My Stutter Is A Monster And A Teacher All In One

My Stutter Is A Monster And A Teacher All In One

Maybe if I didn't stutter people would be more proud of me...


Imagine sitting there, silence fills your head like the biggest noise, and you wait for the endless block to break. You are begging the air to finally escape so the word can come out and you can catch a semi-break. Imagine having to walk out of the classroom and go cry in the bathroom stall because you couldn't face the stares and what people thought as that moment went on. That was when stuttering won, took over and made me into someone who tried as hard as she could to not say a word.

Back in sixth grade, I hit what we all call "rock bottom." I was depressed, afraid, and I hated each word I ever wanted to say. So I thought since my voice was this ugly pile of God knows what, I made a choice. For a year I was mute. I wrote down what I wanted to say. I would have a pencil and pen always with me and a notepad. In every conversation I had, I wrote my reply. Even if it was just a simple "hello" or "goodnight".

My stutter was the monster that stole every chance it got to keep me make me afraid of being Allyson.

Stuttering has been the thing that always wanted to be in control. That no matter what I did it was never good enough for anyone. My words meant nothing, I was useless, and I was angry at God for giving me this thing that made no sense. Why was I here if I couldn't talk like everyone else?

The monster made me learn how to avoid scary situations as best as I could. Whether it was to fake a phone call, get up and leave the room before my turn to speak, not speak at all, or try to find someone to speak for me. (Which sometimes you pick your battles.)

It has been the monster that has made me hide and work like hell to not stutter. I always thought "oh no, what if they find out and then they don't want to be my friend?" It roamed my mind always. Stuttering made me surrender to it's never ending empty promises.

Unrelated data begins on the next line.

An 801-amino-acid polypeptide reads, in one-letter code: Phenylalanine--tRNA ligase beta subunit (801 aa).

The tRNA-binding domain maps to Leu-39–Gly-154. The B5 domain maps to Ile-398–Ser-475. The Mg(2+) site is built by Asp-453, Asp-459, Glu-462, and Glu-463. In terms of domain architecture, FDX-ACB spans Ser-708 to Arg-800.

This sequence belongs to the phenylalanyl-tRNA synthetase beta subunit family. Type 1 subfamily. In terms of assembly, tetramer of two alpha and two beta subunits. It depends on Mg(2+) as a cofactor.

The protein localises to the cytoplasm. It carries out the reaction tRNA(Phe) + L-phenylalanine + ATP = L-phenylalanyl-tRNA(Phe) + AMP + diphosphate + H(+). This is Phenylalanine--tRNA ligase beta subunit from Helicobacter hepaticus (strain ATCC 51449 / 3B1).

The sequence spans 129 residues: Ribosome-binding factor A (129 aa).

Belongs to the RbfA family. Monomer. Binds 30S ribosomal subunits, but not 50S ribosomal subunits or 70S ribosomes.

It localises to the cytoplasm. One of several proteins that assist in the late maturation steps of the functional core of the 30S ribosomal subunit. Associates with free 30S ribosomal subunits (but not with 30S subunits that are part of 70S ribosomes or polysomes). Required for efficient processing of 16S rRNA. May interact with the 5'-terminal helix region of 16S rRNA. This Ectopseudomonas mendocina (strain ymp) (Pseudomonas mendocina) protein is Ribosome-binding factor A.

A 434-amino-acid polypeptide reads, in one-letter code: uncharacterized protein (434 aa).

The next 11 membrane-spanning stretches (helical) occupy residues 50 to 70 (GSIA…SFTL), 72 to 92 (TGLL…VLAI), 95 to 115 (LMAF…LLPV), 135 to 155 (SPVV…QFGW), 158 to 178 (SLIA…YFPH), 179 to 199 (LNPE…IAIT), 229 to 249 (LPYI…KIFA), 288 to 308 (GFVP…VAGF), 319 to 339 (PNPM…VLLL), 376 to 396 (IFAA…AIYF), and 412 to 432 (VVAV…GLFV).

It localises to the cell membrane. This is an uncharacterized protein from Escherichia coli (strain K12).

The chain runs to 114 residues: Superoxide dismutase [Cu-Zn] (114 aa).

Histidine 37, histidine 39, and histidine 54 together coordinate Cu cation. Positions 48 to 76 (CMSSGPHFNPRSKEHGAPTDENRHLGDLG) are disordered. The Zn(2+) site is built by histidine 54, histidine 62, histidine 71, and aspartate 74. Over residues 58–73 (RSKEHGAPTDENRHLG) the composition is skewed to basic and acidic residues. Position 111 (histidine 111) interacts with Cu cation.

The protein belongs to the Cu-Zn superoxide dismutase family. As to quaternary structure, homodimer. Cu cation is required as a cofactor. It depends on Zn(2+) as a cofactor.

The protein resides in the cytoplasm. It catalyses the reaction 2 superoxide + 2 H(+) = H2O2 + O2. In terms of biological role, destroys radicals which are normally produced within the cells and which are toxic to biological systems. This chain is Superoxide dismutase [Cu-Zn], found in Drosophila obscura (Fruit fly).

Time and time again it took me a long while to realize what my voice truly sounded like. One day it was the monster and the next it was a teddy bear. So I never knew who was who. Somedays I said "this is just who I am", but somedays it destroyed every bit of hope I had. All my life I said that my stuttering was "it."

Sometimes I still slip up and say that two letter word and not say it's true name cause it's hard to accept that I stutter. It's hard to accept I have a speech disfluency that feels like it'll never get better, or if it gets better I will lose who I am. (Wow, did I just say that? I did.)

Do you see the tricky part about it? The word "stutter" triggers that box of real feelings I repressed. The monster made me feel like every shot I ever took, I was going to drown in the unfulfilled expectation and make me feel as if I didn't do my best...that I could have done better and that was a wasted fail of a stutter.

The monster kept me from believing in my dreams that I have, and have had. If I didn't have this stutter I would be thriving at my life and heck I could totally be in France right now speaking fluent French and be able to have a full, nontime consuming, and easy flow conversation with people (also my French teachers.)